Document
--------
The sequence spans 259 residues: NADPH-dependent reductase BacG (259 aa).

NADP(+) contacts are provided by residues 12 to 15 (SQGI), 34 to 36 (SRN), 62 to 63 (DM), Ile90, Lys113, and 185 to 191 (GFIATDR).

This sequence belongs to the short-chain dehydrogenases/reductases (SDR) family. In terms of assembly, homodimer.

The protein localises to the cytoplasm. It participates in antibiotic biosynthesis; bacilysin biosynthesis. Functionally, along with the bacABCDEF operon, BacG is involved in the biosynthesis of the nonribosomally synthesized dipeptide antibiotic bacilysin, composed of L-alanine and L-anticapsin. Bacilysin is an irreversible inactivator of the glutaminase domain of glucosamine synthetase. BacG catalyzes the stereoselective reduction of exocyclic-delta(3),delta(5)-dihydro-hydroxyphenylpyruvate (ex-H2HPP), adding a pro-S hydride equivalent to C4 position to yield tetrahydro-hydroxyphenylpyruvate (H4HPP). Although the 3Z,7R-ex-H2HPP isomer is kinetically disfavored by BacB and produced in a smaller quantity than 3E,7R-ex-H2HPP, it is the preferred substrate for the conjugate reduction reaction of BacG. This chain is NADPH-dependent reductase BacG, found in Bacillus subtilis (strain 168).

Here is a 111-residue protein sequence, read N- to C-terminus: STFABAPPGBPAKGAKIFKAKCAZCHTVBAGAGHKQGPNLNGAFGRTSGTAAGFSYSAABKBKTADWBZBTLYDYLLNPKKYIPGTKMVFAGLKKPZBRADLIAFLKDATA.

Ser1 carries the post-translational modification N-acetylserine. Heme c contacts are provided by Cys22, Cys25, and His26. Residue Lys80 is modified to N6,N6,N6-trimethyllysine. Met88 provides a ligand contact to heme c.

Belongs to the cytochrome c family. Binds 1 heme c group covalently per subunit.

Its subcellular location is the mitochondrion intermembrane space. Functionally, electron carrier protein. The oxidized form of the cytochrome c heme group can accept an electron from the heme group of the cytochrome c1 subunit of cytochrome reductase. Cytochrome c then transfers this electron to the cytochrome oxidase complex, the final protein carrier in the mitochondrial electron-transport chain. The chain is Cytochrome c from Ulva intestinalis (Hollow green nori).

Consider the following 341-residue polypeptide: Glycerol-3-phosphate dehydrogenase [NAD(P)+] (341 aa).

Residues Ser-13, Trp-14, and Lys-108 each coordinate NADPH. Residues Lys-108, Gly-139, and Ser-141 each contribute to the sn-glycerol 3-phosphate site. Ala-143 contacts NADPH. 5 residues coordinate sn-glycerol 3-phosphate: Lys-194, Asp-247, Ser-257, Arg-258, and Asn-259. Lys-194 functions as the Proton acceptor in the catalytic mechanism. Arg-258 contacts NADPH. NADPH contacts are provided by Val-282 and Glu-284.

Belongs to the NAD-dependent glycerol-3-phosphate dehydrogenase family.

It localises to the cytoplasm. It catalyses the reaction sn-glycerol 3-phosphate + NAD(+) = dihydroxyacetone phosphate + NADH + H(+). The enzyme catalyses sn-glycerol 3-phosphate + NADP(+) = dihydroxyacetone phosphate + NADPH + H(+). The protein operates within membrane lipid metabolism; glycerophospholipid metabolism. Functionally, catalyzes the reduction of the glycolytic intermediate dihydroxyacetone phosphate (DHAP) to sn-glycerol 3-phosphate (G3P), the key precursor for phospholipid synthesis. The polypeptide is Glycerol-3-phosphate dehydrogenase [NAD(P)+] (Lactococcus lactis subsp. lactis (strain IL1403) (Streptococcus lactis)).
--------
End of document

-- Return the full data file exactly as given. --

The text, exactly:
The sequence spans 259 residues: NADPH-dependent reductase BacG (259 aa).

NADP(+) contacts are provided by residues 12 to 15 (SQGI), 34 to 36 (SRN), 62 to 63 (DM), Ile90, Lys113, and 185 to 191 (GFIATDR).

This sequence belongs to the short-chain dehydrogenases/reductases (SDR) family. In terms of assembly, homodimer.

The protein localises to the cytoplasm. It participates in antibiotic biosynthesis; bacilysin biosynthesis. Functionally, along with the bacABCDEF operon, BacG is involved in the biosynthesis of the nonribosomally synthesized dipeptide antibiotic bacilysin, composed of L-alanine and L-anticapsin. Bacilysin is an irreversible inactivator of the glutaminase domain of glucosamine synthetase. BacG catalyzes the stereoselective reduction of exocyclic-delta(3),delta(5)-dihydro-hydroxyphenylpyruvate (ex-H2HPP), adding a pro-S hydride equivalent to C4 position to yield tetrahydro-hydroxyphenylpyruvate (H4HPP). Although the 3Z,7R-ex-H2HPP isomer is kinetically disfavored by BacB and produced in a smaller quantity than 3E,7R-ex-H2HPP, it is the preferred substrate for the conjugate reduction reaction of BacG. This chain is NADPH-dependent reductase BacG, found in Bacillus subtilis (strain 168).

Here is a 111-residue protein sequence, read N- to C-terminus: STFABAPPGBPAKGAKIFKAKCAZCHTVBAGAGHKQGPNLNGAFGRTSGTAAGFSYSAABKBKTADWBZBTLYDYLLNPKKYIPGTKMVFAGLKKPZBRADLIAFLKDATA.

Ser1 carries the post-translational modification N-acetylserine. Heme c contacts are provided by Cys22, Cys25, and His26. Residue Lys80 is modified to N6,N6,N6-trimethyllysine. Met88 provides a ligand contact to heme c.

Belongs to the cytochrome c family. Binds 1 heme c group covalently per subunit.

Its subcellular location is the mitochondrion intermembrane space. Functionally, electron carrier protein. The oxidized form of the cytochrome c heme group can accept an electron from the heme group of the cytochrome c1 subunit of cytochrome reductase. Cytochrome c then transfers this electron to the cytochrome oxidase complex, the final protein carrier in the mitochondrial electron-transport chain. The chain is Cytochrome c from Ulva intestinalis (Hollow green nori).

Consider the following 341-residue polypeptide: Glycerol-3-phosphate dehydrogenase [NAD(P)+] (341 aa).

Residues Ser-13, Trp-14, and Lys-108 each coordinate NADPH. Residues Lys-108, Gly-139, and Ser-141 each contribute to the sn-glycerol 3-phosphate site. Ala-143 contacts NADPH. 5 residues coordinate sn-glycerol 3-phosphate: Lys-194, Asp-247, Ser-257, Arg-258, and Asn-259. Lys-194 functions as the Proton acceptor in the catalytic mechanism. Arg-258 contacts NADPH. NADPH contacts are provided by Val-282 and Glu-284.

Belongs to the NAD-dependent glycerol-3-phosphate dehydrogenase family.

It localises to the cytoplasm. It catalyses the reaction sn-glycerol 3-phosphate + NAD(+) = dihydroxyacetone phosphate + NADH + H(+). The enzyme catalyses sn-glycerol 3-phosphate + NADP(+) = dihydroxyacetone phosphate + NADPH + H(+). The protein operates within membrane lipid metabolism; glycerophospholipid metabolism. Functionally, catalyzes the reduction of the glycolytic intermediate dihydroxyacetone phosphate (DHAP) to sn-glycerol 3-phosphate (G3P), the key precursor for phospholipid synthesis. The polypeptide is Glycerol-3-phosphate dehydrogenase [NAD(P)+] (Lactococcus lactis subsp. lactis (strain IL1403) (Streptococcus lactis)).